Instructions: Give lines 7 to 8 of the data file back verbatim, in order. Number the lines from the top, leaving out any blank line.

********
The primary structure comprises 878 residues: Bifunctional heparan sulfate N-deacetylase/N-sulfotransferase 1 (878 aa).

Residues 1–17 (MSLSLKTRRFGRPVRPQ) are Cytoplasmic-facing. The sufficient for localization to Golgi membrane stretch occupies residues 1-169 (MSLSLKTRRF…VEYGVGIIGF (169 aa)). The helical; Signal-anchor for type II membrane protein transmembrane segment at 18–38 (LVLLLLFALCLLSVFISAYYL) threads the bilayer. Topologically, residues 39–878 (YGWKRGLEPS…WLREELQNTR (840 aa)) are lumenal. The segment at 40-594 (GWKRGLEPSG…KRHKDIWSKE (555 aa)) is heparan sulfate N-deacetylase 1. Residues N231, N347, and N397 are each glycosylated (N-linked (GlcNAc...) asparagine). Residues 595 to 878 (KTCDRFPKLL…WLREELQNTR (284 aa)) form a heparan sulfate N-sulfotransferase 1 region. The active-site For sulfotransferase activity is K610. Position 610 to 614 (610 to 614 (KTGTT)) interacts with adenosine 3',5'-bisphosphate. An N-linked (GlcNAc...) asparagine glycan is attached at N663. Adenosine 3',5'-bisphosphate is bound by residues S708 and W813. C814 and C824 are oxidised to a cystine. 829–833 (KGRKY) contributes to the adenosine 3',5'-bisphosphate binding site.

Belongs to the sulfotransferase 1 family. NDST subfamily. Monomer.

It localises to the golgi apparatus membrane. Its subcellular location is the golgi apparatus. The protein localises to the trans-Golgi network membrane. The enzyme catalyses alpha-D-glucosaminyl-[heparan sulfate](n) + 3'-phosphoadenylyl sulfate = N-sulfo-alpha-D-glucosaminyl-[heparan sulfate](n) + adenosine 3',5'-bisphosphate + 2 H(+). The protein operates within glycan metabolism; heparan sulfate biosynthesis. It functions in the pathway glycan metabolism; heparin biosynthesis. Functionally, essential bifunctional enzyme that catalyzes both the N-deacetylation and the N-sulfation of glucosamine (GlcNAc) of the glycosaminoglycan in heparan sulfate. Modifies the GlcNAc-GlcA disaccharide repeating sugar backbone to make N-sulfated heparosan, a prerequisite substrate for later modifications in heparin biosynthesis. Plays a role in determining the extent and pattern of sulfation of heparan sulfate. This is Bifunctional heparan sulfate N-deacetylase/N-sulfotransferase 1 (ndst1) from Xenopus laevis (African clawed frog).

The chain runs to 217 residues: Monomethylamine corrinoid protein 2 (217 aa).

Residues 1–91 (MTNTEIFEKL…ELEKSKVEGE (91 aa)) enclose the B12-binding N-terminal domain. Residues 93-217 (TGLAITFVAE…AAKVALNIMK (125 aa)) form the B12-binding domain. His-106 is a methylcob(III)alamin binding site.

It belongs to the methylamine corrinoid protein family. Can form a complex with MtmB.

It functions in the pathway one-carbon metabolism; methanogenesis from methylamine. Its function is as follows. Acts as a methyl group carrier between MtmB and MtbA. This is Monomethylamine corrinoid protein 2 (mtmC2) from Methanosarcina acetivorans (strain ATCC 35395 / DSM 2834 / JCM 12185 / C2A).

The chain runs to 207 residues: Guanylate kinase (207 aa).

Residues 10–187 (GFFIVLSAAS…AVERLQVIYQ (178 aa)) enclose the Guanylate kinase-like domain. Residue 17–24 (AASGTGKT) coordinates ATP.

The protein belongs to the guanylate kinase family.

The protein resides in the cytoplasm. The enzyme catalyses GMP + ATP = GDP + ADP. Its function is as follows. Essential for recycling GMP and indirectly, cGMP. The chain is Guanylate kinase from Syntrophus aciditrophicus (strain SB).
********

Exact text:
It belongs to the methylamine corrinoid protein family. Can form a complex with MtmB.

It functions in the pathway one-carbon metabolism; methanogenesis from methylamine. Its function is as follows. Acts as a methyl group carrier between MtmB and MtbA. This is Monomethylamine corrinoid protein 2 (mtmC2) from Methanosarcina acetivorans (strain ATCC 35395 / DSM 2834 / JCM 12185 / C2A).